Finally, while I applaud and respect Wiesenfeld for standing up for what is right, the assault on him raises the issue of whether there is any point anymore to contributing money to corrupted institutions. Many philantropists argue that by funding universitities they buy the ability to influence policies and save them from the inside. But what the assault on Wiesenfeld shows is that this influence is an illusion.


Custard on pupil's arm? £750. Fall off classroom chair? £6,000. How 'compensation culture' is spreading through British schools

A pupil sued his school for £750 after having hot custard spilt on his arm and another was given more than £6,000 after falling off a chair, a survey has revealed.

Thousands more were paid out in the past two years to children who tripped up on the playground, further showing how a 'compensation culture' has spread to the country's schools.

Payouts were also given to a pupil hit in the eye with a pen and another who tripped over an unmarked ramp, according to statistics provided by councils on Merseyside.

Headteachers have told how the claim culture means schools have to put up warning signs every time it rains, while another said that 'even the cotton wool we wrap children in is checked beforehand'.

The figures were revealed through a Freedom of Information request which asked councils on Merseyside to show details of every successful compensation claim borough against schools by pupils.

The results shows that more than £50,000 was paid out to pupils' families in the Liverpool borough of Knowsley between 2008 and 2010.

Successful claims included £750 for a pupil whose arm was burned by spilt custard, £3,000 for a child accidentally kicked in the face and a pupil who tripped over an 'unmarked ramp' was given £350.

Other payouts included more than £6,000 for a child who was hit in the eye with a pen and £4,500 to a student who caught their leg on a 'protruding screw'.

In Wirral, Merseyside, more than £21,000 was paid out for seven incidents during the same period. Payouts in the borough included £6,535 for a pupil injured falling off a chair, £4,000 for a pupil injured on a fence while compensation payments totalling almost £4,000 were made to pupils for tripping up on the playground.

And in Sefton more than £6,000 was paid over the same period for two incidents relating to trips in playgrounds and a pupil falling on broken glass.

Jim Donnelly, headteacher at Litherland High School, Merseyside, said scrutiny on safeguarding, which now forms part of Ofsted inspections, and the threat of compensation meant health and safety was embedded into school life.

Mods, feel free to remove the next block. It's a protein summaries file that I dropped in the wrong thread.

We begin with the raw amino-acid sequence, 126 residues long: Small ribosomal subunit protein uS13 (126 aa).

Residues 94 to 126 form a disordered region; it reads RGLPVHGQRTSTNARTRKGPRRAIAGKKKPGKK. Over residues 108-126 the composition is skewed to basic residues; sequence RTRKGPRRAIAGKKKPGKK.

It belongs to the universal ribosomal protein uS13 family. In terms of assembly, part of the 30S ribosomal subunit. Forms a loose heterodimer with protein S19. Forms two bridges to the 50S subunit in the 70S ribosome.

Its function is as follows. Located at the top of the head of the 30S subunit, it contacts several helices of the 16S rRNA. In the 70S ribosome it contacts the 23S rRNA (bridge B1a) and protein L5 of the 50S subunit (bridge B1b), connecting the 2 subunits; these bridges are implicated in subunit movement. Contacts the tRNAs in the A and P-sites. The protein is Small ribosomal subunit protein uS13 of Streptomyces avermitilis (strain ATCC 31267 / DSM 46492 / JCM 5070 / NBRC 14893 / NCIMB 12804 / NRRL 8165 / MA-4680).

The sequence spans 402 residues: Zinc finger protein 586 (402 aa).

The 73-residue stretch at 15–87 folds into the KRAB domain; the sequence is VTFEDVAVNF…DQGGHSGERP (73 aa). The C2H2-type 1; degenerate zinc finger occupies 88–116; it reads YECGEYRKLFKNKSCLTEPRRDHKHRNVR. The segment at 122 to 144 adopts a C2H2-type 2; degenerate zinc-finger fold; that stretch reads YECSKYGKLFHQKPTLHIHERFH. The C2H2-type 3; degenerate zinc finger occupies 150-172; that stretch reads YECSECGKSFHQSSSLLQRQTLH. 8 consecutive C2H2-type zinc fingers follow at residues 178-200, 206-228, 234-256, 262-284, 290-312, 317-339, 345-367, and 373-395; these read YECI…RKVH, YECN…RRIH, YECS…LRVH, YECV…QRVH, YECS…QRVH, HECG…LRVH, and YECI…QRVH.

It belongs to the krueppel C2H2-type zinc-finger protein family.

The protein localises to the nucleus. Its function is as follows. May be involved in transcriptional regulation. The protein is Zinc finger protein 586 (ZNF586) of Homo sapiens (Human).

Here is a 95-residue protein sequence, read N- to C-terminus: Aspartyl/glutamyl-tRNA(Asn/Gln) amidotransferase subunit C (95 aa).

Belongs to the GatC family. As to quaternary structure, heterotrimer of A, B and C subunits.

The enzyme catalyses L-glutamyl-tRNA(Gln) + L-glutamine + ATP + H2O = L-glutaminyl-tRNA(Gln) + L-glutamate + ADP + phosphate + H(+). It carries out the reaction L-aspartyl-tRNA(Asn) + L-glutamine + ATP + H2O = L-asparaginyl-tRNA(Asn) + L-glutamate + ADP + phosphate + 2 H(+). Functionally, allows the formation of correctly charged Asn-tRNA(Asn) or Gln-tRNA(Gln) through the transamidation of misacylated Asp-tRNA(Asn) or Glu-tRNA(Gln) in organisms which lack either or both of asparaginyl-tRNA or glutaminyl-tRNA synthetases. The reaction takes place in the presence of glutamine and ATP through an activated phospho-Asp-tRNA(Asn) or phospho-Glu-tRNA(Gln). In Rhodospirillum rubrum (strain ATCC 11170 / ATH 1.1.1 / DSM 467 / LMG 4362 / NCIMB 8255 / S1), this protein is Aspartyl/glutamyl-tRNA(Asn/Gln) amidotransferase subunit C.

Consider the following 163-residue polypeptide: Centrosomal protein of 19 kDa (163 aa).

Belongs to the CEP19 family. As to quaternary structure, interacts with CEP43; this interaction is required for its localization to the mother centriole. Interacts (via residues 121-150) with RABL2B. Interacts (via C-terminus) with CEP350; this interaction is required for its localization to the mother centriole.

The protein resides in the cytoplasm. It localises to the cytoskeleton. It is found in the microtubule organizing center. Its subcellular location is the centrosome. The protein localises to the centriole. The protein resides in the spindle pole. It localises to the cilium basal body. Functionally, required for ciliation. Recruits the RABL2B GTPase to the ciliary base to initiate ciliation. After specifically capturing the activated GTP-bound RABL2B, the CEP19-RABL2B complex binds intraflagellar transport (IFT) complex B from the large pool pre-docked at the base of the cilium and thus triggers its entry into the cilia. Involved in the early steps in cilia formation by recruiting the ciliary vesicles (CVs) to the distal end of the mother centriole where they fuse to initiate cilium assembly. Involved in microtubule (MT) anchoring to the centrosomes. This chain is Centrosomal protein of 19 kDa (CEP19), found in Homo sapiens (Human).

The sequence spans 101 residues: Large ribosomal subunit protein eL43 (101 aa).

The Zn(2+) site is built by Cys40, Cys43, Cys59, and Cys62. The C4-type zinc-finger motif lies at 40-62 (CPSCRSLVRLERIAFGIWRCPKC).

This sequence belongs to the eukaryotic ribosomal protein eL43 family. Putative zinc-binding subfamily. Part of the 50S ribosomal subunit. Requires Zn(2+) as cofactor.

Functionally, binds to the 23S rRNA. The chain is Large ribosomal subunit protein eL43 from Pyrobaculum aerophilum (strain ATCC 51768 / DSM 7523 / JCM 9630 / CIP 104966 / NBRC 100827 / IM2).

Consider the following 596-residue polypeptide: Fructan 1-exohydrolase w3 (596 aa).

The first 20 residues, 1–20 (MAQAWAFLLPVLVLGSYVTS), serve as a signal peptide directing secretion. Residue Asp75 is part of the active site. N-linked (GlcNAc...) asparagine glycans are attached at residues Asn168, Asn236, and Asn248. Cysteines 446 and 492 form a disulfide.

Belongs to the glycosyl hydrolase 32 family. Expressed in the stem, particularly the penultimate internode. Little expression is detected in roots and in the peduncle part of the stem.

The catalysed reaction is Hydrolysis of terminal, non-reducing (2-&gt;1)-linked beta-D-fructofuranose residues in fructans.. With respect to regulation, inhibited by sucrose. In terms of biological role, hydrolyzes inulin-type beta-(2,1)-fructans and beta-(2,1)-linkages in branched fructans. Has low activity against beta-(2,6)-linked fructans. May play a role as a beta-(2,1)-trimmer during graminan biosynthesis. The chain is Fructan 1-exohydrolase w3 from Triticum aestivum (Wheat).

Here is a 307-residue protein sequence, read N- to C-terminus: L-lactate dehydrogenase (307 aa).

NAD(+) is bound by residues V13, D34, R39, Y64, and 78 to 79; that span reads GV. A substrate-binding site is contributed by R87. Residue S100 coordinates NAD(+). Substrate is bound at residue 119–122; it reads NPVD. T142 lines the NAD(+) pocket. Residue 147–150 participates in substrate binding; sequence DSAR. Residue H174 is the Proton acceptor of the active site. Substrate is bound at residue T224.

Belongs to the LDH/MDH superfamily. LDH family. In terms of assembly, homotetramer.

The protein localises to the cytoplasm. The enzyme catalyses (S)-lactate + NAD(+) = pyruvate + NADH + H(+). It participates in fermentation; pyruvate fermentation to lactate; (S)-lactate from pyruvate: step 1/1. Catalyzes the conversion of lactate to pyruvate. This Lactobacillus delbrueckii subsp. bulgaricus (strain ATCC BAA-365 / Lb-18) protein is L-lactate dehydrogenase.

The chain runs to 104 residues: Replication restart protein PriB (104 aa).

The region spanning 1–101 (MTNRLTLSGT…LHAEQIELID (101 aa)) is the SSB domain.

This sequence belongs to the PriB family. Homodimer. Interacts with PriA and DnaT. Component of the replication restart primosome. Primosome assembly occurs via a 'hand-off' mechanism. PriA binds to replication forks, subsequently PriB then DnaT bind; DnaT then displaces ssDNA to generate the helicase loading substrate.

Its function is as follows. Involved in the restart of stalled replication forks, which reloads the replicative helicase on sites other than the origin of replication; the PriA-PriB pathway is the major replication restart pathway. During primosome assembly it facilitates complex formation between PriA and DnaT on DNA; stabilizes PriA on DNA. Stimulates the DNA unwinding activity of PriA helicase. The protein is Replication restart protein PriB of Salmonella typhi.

Mr Donnelly said: 'If it starts to rain we would put up a "Be careful, slippery surface" sign up on exit doors because we know insurers would want to know what steps we have taken.'

Steve Peach, headteacher at Wallasey secondary The Oldershaw, said most schools took out insurance cover through the local authority and carried out robust and daily risk assessments. He said: 'We live in a claim culture and health and safety is now part of every member of staff's job description. 'But unless we refuse to allow children to be children nothing is risk free.'

Mick Burrows is Merseyside executive member of teaching union NASUWT, which aims to have specially trained health and safety representatives in every school to monitor accident prevention. He said: 'Not only would it help protect our members and pupils but bring a reduction in compensation as we'd have fewer accidents in the first place.'

Knowsley Council today stressed the number of claims in the borough had fallen in recent years due to 'schools accessing health and safety support from the council's health and safety team.' This includes advice varying from risk assessments to reporting accidents and safety audits. A spokesman for the authority said: 'The council also organises an annual health and safety conference for all head teachers.'

But Nick Seaton, secretary of the Campaign For Real Education, said: 'Schools have an impossible job. Accidents do happen.'